Nothing's Gonna Change The Way You Feel About Me Now
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A gorgeous, sometimes lush sometimes sparse, paean to the soul of Memphis.
While Harlem River Blues was a love letter to his new hometown of NYC, this album is a gorgeous, sometimes lush sometimes sparse, sometimes painful paean to a city that's given so much to the world musically. The sweat, the horns, the soul.....
Of this record, JTE explains, “I think that it’s the job of the artist to be in transition and constantly learn more. The new record is completely different than my last one, Harlem River Blues. This time I’ve gone in a Memphis-soul direction.”
Produced by Earle alongside longtime collaborator Skylar Wilson, the album was recorded completely live with no overdubs over a 4-day period at an old converted church recording studio in Asheville, NC. His band is, as always, a top-flight collection of like-minded compadres. Paul Niehaus (Calexico, Iron & Wine, Lambchop) on guitar and steel, Bryn Davies (Jack White's Peacocks, Guy Clark) on bass, the indominable Cory Younts on lotsa stuff and Amanda Shires on vocals and fiddle.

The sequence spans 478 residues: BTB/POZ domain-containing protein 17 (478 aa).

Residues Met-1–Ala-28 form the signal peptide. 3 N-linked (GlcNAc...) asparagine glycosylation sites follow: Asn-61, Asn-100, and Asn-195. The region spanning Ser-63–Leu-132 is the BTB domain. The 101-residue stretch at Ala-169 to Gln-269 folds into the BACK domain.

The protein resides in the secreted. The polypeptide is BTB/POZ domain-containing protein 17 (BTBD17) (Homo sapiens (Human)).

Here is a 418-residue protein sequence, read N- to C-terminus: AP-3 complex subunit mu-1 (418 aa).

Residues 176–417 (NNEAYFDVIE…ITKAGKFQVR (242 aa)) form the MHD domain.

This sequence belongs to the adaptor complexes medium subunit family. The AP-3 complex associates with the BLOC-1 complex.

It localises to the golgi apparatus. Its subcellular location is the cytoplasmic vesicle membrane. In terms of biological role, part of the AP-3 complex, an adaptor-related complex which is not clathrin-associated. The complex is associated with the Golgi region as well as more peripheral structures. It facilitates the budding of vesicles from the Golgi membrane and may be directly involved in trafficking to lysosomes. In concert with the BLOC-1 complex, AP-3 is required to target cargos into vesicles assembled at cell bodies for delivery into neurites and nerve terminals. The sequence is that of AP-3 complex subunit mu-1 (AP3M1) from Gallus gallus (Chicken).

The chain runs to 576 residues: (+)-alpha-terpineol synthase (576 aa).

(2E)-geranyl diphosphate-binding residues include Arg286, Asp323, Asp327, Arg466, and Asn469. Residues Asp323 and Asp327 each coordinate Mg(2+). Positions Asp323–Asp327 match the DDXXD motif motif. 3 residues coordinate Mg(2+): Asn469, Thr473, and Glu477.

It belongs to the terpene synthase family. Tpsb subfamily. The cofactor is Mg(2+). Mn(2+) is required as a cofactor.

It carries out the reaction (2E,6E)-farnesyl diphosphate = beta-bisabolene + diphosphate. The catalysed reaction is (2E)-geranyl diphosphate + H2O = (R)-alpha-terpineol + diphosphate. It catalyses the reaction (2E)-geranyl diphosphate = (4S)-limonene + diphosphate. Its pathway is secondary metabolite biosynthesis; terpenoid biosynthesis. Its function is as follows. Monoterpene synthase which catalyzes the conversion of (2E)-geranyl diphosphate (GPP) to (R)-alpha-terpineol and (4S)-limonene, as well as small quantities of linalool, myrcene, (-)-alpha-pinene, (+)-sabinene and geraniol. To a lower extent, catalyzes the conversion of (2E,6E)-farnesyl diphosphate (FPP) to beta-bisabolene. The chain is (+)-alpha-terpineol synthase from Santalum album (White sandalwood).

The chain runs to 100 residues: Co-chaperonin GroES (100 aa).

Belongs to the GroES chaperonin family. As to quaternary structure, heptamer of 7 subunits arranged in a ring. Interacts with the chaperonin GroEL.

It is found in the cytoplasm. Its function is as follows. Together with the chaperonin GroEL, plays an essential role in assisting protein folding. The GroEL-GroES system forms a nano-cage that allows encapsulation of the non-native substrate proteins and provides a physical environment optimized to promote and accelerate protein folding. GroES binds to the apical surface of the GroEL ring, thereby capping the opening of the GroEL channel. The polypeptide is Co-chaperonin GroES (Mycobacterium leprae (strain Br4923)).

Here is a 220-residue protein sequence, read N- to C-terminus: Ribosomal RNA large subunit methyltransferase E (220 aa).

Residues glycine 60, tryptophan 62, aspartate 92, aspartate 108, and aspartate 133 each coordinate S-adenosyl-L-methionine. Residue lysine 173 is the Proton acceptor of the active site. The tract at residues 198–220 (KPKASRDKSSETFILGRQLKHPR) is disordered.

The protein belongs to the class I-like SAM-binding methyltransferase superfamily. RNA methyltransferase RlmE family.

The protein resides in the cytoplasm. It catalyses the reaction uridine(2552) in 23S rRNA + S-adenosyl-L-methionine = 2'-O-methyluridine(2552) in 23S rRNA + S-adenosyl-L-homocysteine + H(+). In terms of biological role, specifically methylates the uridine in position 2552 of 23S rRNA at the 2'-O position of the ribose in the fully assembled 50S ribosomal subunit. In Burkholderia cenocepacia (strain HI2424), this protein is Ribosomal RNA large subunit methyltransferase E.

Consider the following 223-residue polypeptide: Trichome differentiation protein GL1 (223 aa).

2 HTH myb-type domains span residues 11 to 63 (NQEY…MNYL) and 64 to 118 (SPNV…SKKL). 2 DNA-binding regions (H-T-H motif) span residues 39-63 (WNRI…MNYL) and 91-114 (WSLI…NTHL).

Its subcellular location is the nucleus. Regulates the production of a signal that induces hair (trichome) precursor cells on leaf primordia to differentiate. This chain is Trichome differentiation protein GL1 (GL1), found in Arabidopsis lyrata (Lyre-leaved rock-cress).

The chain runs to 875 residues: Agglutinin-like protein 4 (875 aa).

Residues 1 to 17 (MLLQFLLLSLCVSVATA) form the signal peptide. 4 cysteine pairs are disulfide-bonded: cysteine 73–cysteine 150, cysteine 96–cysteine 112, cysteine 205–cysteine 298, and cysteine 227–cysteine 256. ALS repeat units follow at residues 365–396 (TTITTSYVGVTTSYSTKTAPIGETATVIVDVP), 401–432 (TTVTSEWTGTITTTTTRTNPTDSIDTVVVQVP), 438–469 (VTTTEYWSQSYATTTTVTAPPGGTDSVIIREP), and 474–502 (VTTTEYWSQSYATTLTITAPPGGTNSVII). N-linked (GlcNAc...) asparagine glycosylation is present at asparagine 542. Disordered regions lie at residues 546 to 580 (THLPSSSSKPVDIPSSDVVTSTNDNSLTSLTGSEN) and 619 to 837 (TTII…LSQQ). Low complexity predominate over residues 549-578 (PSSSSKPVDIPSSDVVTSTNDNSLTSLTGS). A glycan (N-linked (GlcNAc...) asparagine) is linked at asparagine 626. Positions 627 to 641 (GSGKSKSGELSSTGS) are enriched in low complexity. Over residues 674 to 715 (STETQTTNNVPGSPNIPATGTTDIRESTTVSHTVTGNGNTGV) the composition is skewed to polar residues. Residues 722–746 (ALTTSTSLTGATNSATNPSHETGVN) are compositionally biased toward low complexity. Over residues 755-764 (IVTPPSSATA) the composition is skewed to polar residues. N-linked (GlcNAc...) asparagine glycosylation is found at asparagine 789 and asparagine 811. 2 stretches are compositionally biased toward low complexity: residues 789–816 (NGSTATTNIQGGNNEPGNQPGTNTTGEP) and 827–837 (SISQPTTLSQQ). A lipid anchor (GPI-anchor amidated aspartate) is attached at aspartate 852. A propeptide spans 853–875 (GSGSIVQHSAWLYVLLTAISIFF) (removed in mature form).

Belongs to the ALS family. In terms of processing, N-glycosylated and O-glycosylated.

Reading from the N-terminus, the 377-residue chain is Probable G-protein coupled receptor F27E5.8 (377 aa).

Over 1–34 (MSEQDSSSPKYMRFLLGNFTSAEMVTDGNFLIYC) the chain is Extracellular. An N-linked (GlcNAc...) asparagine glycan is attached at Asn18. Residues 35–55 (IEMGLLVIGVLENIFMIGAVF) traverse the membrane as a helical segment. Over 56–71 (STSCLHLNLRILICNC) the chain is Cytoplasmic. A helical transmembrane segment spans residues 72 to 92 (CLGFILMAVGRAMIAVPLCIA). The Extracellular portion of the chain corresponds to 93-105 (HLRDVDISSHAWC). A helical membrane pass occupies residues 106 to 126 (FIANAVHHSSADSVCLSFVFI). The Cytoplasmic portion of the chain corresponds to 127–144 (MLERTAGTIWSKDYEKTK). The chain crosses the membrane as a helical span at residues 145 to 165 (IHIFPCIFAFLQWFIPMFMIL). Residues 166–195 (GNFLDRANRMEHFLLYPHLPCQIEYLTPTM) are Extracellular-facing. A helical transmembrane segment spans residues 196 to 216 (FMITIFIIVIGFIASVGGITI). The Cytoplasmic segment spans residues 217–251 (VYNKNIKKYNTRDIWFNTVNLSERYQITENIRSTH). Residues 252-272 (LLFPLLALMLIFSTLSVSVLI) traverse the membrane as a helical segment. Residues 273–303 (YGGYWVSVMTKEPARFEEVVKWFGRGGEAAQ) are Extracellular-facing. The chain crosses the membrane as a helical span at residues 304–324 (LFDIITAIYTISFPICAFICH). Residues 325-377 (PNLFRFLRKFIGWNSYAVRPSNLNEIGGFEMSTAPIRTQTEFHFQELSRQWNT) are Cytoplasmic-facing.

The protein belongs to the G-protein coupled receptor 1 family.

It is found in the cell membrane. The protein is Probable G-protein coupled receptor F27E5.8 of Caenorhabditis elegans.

From the first track, one senses a deeper shade of soul from JTE. "Am I That Lonely Tonight?" and "Look the Other Way" are the brimming with weariness, despite the warmth of the subdued horn section. Loss imbues the title track and the Chet Baker via Bob Dylan "Down on the Lower East Side." The man's head is hanging low; it's a big city, but all he's seeing is his shoes. "Won't Be the Last Time" and "Unfortunately Anna" are sparse confessionals, it's just him, you and his stories. Intimate and striking.
It's not all downcast though, "Baby's Got A Bad Idea" is a hopped up gem that John Hiatt would be proud to have in his canon and "Memphis in the Rain," despite the imagery, is a nice civic bookend to his last album's masterpiece "Harlem River Blues."